HKCR\Interface\{9EBB289A-2D7B-465B-825F-1530B813E95A}\ProxyStubClsid32
HKCR\Interface\{9EBB289A-2D7B-465B-825F-1530B813E95A}\TypeLib
HKCR\Interface\{CD5C92AE-97B0-4BC3-BA65-BA0308D543BF}
HKCR\Interface\{CD5C92AE-97B0-4BC3-BA65-BA0308D543BF}\ProxyStubClsid
HKCR\Interface\{CD5C92AE-97B0-4BC3-BA65-BA0308D543BF}\ProxyStubClsid32
HKCR\Interface\{CD5C92AE-97B0-4BC3-BA65-BA0308D543BF}\TypeLib

Rootkit.Agent/Gen
HKLM\SOFTWARE\UAC
HKLM\SOFTWARE\UAC#cmddelay
HKLM\SOFTWARE\UAC#LastBSOD
HKLM\SOFTWARE\UAC\connections
HKLM\SOFTWARE\UAC\connections#7d72e91c
HKLM\SOFTWARE\UAC\disallowed
HKLM\SOFTWARE\UAC\disallowed#trsetup.exe
HKLM\SOFTWARE\UAC\disallowed#ViewpointService.exe
HKLM\SOFTWARE\UAC\disallowed#ViewMgr.exe
HKLM\SOFTWARE\UAC\disallowed#SpySweeper.exe
HKLM\SOFTWARE\UAC\disallowed#SUPERAntiSpyware.exe
HKLM\SOFTWARE\UAC\disallowed#SpySub.exe
HKLM\SOFTWARE\UAC\disallowed#SpywareTerminatorShield.exe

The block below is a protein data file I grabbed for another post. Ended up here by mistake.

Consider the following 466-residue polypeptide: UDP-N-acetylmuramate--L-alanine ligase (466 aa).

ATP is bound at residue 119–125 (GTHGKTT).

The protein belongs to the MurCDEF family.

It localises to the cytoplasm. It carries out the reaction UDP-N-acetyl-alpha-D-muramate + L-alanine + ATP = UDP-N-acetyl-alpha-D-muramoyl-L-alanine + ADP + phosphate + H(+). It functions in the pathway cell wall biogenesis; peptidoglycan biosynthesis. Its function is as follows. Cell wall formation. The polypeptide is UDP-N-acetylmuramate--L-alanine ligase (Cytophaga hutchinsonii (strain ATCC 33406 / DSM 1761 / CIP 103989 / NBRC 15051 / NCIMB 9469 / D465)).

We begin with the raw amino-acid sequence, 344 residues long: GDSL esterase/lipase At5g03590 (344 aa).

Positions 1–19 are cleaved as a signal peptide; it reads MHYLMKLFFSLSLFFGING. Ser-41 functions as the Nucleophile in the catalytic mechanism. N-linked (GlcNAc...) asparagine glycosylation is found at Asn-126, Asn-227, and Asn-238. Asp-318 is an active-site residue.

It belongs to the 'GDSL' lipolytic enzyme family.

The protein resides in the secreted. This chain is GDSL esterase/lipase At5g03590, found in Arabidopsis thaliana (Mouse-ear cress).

HKLM\SOFTWARE\UAC\disallowed#SpyHunter3.exe
HKLM\SOFTWARE\UAC\disallowed#XoftSpy.exe
HKLM\SOFTWARE\UAC\disallowed#SpyEraser.exe
HKLM\SOFTWARE\UAC\disallowed#combofix.exe
HKLM\SOFTWARE\UAC\disallowed#otscanit.exe
HKLM\SOFTWARE\UAC\disallowed#mbam.exe
HKLM\SOFTWARE\UAC\disallowed#mbam-setup.exe
HKLM\SOFTWARE\UAC\disallowed#flash_disinfector.exe
HKLM\SOFTWARE\UAC\disallowed#otmoveit2.exe
HKLM\SOFTWARE\UAC\disallowed#smitfraudfix.exe
HKLM\SOFTWARE\UAC\disallowed#prevxcsifree.exe
HKLM\SOFTWARE\UAC\disallowed#download_mbam-setup.exe
HKLM\SOFTWARE\UAC\disallowed#cbo_setup.exe
HKLM\SOFTWARE\UAC\disallowed#spywareblastersetup.exe
HKLM\SOFTWARE\UAC\disallowed#rminstall.exe
HKLM\SOFTWARE\UAC\disallowed#sdsetup.exe
HKLM\SOFTWARE\UAC\disallowed#vundofixsvc.exe
HKLM\SOFTWARE\UAC\disallowed#daft.exe
HKLM\SOFTWARE\UAC\disallowed#gmer.exe
HKLM\SOFTWARE\UAC\disallowed#catchme.exe
HKLM\SOFTWARE\UAC\disallowed#mcpr.exe
HKLM\SOFTWARE\UAC\disallowed#sdfix.exe
HKLM\SOFTWARE\UAC\disallowed#hjtinstall.exe
HKLM\SOFTWARE\UAC\disallowed#fixpolicies.exe
HKLM\SOFTWARE\UAC\disallowed#emergencyutil.exe
HKLM\SOFTWARE\UAC\disallowed#techweb.exe
HKLM\SOFTWARE\UAC\disallowed#GoogleUpdate.exe
HKLM\SOFTWARE\UAC\disallowed#windowsdefender.exe
HKLM\SOFTWARE\UAC\disallowed#spybotsd.exe